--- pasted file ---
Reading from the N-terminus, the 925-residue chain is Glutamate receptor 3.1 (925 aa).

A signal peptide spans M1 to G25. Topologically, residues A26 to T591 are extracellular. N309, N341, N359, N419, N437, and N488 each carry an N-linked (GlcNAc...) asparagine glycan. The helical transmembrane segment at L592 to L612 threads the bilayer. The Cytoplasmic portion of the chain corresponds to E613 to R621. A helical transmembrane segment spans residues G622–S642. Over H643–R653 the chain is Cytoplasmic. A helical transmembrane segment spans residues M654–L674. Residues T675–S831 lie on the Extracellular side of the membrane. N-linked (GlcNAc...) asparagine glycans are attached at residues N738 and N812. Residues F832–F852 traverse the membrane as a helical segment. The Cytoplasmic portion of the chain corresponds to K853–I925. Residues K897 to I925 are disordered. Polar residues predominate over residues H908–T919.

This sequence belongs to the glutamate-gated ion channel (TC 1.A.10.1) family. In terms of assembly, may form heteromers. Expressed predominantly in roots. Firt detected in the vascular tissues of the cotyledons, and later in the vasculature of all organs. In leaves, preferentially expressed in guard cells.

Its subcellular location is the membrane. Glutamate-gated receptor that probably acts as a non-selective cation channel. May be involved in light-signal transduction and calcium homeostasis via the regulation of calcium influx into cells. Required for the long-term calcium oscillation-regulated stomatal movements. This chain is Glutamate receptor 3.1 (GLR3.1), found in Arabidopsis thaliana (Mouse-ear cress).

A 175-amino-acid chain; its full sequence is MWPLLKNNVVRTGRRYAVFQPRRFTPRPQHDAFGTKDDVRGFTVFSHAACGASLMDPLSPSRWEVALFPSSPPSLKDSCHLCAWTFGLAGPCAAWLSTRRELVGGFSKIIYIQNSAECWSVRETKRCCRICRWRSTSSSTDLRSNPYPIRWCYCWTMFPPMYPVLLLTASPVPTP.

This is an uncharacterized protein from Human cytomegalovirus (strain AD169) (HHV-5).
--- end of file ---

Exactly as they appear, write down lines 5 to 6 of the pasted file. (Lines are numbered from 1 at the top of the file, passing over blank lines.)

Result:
A 175-amino-acid chain; its full sequence is MWPLLKNNVVRTGRRYAVFQPRRFTPRPQHDAFGTKDDVRGFTVFSHAACGASLMDPLSPSRWEVALFPSSPPSLKDSCHLCAWTFGLAGPCAAWLSTRRELVGGFSKIIYIQNSAECWSVRETKRCCRICRWRSTSSSTDLRSNPYPIRWCYCWTMFPPMYPVLLLTASPVPTP.

This is an uncharacterized protein from Human cytomegalovirus (strain AD169) (HHV-5).